What really made us put the four-time Pro Bowler ahead of Fouts, however, was the large discrepancy between his touchdowns and interceptions. Bledsoe threw 251 touchdowns to only 206 interceptions. If he hadn’t been replaced by Tom Brady, Bledsoe’s standing as an NFL legend would be more popular.
30. Phil Simms
Sports Illustrated once called Phil Simms the most underrated NFL quarterback of all time, and it’s a fair argument. Even with the career of Eli Manning, who has broken nearly all of Simms’ team records, many still consider him the greatest passer in New York Giants history.
Simms led the Giants to two Super Bowl wins but only went to two Pro Bowls and was an All-Pro selection just once. Even if his yearly stats weren’t too astounding — he only topped 4,000 passing yards once and never surpassed 22 touchdowns — his performance in 1987’s Super Bowl XXI is the stuff of legend. He completed 88 percent of his passes (22 of 25) and had a passer rating of 150.9, arguably the best performance by any QB in Super Bowl history.
29. Randall Cunningham
A true revolutionary at the quarterback position, Randall Cunningham could basically do it all.
In terms of passing, his career numbers are right there with some Hall of Famers from the same era in the ’80s and ’90s but it was with his legs that Cunningham separated himself from the pack. He broke virtually every record for rushing at the quarterback position and averaged 30.6 rushing yards per game, which is still second all-time among QBs.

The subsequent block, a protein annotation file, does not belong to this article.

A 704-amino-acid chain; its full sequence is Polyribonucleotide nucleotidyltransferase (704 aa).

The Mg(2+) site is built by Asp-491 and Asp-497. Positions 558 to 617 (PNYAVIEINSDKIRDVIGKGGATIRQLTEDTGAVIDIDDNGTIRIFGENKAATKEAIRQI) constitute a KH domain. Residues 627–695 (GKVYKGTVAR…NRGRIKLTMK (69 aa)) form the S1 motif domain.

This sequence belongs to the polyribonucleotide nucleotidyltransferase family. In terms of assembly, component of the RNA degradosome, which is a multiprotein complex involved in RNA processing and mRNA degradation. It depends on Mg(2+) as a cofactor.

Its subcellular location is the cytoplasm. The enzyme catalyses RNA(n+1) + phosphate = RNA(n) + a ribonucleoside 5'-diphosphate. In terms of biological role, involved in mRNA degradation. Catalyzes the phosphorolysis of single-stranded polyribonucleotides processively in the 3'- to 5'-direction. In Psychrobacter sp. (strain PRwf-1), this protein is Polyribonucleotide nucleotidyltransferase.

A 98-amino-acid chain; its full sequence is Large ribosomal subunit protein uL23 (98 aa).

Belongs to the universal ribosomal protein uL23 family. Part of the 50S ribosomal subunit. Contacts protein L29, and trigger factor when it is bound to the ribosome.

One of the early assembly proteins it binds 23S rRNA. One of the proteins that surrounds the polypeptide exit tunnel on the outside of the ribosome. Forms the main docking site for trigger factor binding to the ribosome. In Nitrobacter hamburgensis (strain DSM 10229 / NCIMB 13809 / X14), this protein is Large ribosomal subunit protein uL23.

His postseason record is suspect but he also didn’t have the luxury of getting much protection up front, as only two other NFL players were ever sacked more times than Cunningham.
28. Troy Aikman
If winning big games was everything, Troy Aikman would be much higher on this list. He won three Super Bowls with the Dallas Cowboys, never losing once in the title game. Aikman was also a six-time Pro Bowler, but was an All-Pro only once, which is the higher honor. Aikman was arguably the quarterback of the ’90s, playing from 1989 to 2000 and racking up 90 wins in that decade, which was more than any other QB.
Aikman earned his spot in the Pro Football Hall of Fame because of his ability to lead a great team but his individual statistics were never too impressive, as he never topped 3,445 yards and only threw for more than 20 touchdowns one time.
27. Sid Luckman
One of the first great quarterbacks in pro football history, Luckman led the Chicago Bears to four NFL championships from 1939 to 1950.
He also led the league in passing yards, passing touchdowns and passer rating three times, being named a first team All-Pro five times. Luckman revolutionized the throwing game, passing for seven touchdowns in a game once, a record that still hasn’t been topped even in today’s pass-heavy league — and he was the first guy to ever throw for 400 yards in a game.
Nearly 70 years after he played his final NFL snap, Luckman still ranks second all-time in yards per pass attempt.
26. Ken Anderson
Before legendary coach Bill Walsh went on to make Joe Montana into an icon with his West Coast Offense in San Francisco, Walsh ran it with quarterback Ken Anderson in Cincinnati.
Anderson spent 16 seasons in the NFL, all with the Bengals, and put up some spectacular numbers along the way, including four seasons where he led the league in passer rating. His accuracy was also never questioned, as he posted a career 59.3 completion percentage and retired in 1986 with the records for single-season completion percentage and single-game completion percentage.